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Borderlands Member Review for the Xbox360

Tyrranis By:
Tyrranis
11/19/09
PRINTER FRIENDLY VERSION
EMAIL TO A FRIEND
GENRE Shooter 
PLAYERS 1- 4 
PUBLISHER 2K Games 
DEVELOPER Gearbox Software 
RELEASE DATE  
M Contains Blood and Gore, Intense Violence, Mature Humor, Strong Language

What do these ratings mean?

Better living through superior firepower. Until someone drops a bigger gun.

Split-screen multiplayer is dying. Unfortunate, but true. Nowadays, if you want to get a game going with your mates, either you have to be online so that Microsoft knows you're not ripping people off, LAN'ing your brains out using either cables that just don't seem to be long enough, or lag-inducing wireless connections, or have to play 'Hot Potato' with the controller in a 'pass the controls when you die' scenario. The 360 has 4-controller support for a reason, guys!

Fortunately, although it may be dying, split-screen ain't dead yet, thanks to Borderlands. It also doesn't hurt that the game is damn awesome, either.

Borderlands follows the story of 4 Vault Hunters, searching fo the 'Vault' (big shock there) on a planet called Pandora. You play as one of those 4. Nothing else to it really. Your character is not driven by any complex emotions, lost loved ones or even 'because-they-told-me-to' military orders. No, they're just driven by their incessant need for shiny, shiny objects, to a place where they've been told has more than it's fair share of shiny, shiny objects.

Like guns. Lots, and lots of guns. Now, I've never played Diablo, but from what I've heard about it's random-weapon-generator for item drops, Borderlands has a similar thing for guns. Everytime you open one of the game's weapon chests (Of which there are two varieties: a red one that gives either ammo, grenades and either 2 large weapons, 4 handguns or 4 shield generators/grenade mods/class mods,  or one alien weapon, and a white one that is the same, except without the ammo or grenades) the game uses its generator to determine just what you're getting. At best, you just found a trust-worthy new friend with which you can kick some serious ass. At worst, you just leave all that stuff behind. Most of the time, however, you at least get something that you can sell for a bit of money.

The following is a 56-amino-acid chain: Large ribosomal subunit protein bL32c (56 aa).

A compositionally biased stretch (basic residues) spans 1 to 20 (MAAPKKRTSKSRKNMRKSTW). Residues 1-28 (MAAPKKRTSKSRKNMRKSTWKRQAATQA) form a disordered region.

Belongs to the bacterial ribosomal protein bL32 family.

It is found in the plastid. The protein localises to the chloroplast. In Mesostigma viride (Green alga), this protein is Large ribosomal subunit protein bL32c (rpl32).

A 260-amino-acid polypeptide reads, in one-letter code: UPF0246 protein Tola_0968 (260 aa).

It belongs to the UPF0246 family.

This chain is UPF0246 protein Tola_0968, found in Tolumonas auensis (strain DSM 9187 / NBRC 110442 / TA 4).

Or give to your team-mates. As I said before, Borderlands is one of the few games today that can be played split-screen, and it is definately a very welcome addition (Though it only goes for 2 people in split-screen. For more, you have to traverse the online experience, or cable your way into a working LAN scenario). The game is good on it's own, but when you've got a teammate (Or 2. Or 3) around things get a whole lot better. Enemies get tougher, loot gets bigger and more expensive and the game as a whole just picks up. However, like any game, your choice of partner matters a lot. If you pick the wrong guy, they'll just take your kills (and thus, your XP; you get some from teammates kills, but not as much as you get for doing it yourself), leave you to die and take all the cool guns for themselves.